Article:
The government is hoping to "cement a real and meaningful partnership" with the private sectors in order to combat cybercrime.
The government is hoping to "cement a real and meaningful partnership" with the private sectors in order to combat cybercrime.Reuters

The government is hoping to "cement a real and meaningful partnership" with the private sectors in order to combat cybercrime.

Cabinet Office Minister Francis Maude said that its Cyber Security Strategy would make the UK "one of the most secure places in the world to do business."

The National Security Strategy has rated cyber-attacks as a 'Tier 1' threat, the same level as terrorism. They have set aside £650 million over the next four years in order to develop as sufficient response.

In the updated strategy, the private sectors are described as having a "crucial role to play" in the UK's cyber security. It is hoped that in the next four years, private organisations such as energy, pharmaceutical and finance, will be able to set up a security hub to share information and resources in order to transform the response to a common challenge.

"Closer partnership between the public and private sectors is crucial. The strategy heralds a new era of unprecedented co-operation between the government and industry on cybersecurity," said Maude.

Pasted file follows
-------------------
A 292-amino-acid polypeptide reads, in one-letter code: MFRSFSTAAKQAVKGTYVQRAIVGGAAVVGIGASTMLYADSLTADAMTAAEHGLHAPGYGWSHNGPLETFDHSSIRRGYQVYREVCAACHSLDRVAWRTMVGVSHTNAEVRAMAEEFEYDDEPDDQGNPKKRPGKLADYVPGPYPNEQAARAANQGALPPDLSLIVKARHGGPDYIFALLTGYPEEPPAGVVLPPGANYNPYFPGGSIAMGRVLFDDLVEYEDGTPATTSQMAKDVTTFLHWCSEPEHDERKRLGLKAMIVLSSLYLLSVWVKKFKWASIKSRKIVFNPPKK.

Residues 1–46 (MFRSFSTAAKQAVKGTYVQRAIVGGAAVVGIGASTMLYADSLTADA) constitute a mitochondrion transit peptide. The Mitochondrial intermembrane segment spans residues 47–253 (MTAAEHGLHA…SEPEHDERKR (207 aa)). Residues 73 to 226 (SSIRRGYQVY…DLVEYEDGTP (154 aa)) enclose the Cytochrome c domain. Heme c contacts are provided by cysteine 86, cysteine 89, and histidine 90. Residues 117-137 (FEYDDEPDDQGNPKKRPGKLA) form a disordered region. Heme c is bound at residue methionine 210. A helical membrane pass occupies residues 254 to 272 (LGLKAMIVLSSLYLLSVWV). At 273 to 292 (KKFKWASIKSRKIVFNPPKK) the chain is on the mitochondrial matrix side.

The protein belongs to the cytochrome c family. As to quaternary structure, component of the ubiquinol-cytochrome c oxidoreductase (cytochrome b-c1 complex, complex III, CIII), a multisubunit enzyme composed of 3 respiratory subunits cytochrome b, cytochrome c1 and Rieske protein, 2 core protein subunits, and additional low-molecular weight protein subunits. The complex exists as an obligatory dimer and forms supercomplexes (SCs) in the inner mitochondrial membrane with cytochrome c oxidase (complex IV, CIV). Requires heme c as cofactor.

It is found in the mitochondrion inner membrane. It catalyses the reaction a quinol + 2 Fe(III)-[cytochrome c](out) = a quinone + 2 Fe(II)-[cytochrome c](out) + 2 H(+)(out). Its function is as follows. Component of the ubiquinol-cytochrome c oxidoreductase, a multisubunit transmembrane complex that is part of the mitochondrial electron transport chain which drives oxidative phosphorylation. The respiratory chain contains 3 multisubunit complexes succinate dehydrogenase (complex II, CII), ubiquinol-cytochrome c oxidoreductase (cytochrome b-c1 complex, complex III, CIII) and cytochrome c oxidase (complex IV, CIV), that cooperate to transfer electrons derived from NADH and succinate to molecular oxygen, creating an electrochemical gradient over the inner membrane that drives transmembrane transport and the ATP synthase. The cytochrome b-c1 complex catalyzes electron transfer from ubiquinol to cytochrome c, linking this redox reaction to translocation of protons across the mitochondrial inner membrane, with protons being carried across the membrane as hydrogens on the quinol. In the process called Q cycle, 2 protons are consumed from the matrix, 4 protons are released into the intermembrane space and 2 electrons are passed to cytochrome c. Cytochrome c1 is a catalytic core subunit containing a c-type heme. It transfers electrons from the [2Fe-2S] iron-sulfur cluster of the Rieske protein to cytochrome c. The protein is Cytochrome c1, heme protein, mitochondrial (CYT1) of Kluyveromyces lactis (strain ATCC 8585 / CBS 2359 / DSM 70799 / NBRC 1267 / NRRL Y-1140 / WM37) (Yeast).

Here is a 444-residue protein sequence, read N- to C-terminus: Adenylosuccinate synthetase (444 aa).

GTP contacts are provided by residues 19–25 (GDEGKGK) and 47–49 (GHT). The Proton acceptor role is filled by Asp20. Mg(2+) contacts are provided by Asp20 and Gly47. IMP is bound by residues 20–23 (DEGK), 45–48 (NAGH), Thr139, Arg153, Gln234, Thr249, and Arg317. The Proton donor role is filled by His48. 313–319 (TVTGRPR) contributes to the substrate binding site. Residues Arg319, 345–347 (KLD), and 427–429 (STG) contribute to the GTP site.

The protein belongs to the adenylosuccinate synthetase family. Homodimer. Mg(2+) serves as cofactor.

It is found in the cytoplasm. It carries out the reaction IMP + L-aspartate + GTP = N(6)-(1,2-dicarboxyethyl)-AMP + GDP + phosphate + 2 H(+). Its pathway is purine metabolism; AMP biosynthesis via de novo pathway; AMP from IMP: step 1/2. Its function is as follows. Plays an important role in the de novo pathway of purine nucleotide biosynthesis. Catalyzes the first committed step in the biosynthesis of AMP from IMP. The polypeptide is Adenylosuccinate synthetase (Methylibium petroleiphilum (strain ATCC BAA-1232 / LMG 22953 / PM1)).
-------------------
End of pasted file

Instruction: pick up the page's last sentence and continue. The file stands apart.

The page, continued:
"Together with the private sector, we are pioneering a new national cyber security hub that will allow the government and businesses to exchange information on threats and responses.

"This promises to transform the way we manage cyber-attacks and greatly strengthen our security capacity.

"We will work with the business services sector to raise industry awareness. We will also work with industry to develop private sector led standards for cyber security that help consumers navigate the market in security products and give firms who are good at security the means to make it a selling point."

A pilot of the hub is due to start in December using five business sectors: defence, finance, telecommunications, pharmaceuticals and energy, before being fully rolled out in 2012

The strategy also hopes to raise business awareness of cyber fraud and cyber-attacks as well using GCHQ's expertise to help the private sector protect itself.

The Government Communications HQ says that 80 per cent of attacks could be thwarted by following simple procedures such as updating anti-virus software regularly.

Police forces will also be encouraged to follow the lead of the Metropolitan Police and train "cyber specials."

"There are over 20,000 malicious emails on government networks each month. 1,000 of which are deliberately targeting them," said Iain Lobban, Director of GCHQ.

According to the Cabinet Office, the number of malicious emails with malicious content sent to the government in 2010 was double that of 2009.